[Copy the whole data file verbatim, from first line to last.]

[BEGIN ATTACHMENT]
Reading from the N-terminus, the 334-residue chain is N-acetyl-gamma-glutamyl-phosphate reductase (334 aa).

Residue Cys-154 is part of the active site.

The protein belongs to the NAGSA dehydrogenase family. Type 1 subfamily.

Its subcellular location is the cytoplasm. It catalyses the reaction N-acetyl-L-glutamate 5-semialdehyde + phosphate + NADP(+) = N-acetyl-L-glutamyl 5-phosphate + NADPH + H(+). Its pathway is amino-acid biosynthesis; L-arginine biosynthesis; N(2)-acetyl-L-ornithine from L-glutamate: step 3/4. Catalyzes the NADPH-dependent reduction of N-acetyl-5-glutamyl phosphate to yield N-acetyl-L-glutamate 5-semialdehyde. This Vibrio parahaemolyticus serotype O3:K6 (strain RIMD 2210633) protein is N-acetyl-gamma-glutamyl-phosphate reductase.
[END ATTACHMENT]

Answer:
Reading from the N-terminus, the 334-residue chain is N-acetyl-gamma-glutamyl-phosphate reductase (334 aa).

Residue Cys-154 is part of the active site.

The protein belongs to the NAGSA dehydrogenase family. Type 1 subfamily.

Its subcellular location is the cytoplasm. It catalyses the reaction N-acetyl-L-glutamate 5-semialdehyde + phosphate + NADP(+) = N-acetyl-L-glutamyl 5-phosphate + NADPH + H(+). Its pathway is amino-acid biosynthesis; L-arginine biosynthesis; N(2)-acetyl-L-ornithine from L-glutamate: step 3/4. Catalyzes the NADPH-dependent reduction of N-acetyl-5-glutamyl phosphate to yield N-acetyl-L-glutamate 5-semialdehyde. This Vibrio parahaemolyticus serotype O3:K6 (strain RIMD 2210633) protein is N-acetyl-gamma-glutamyl-phosphate reductase.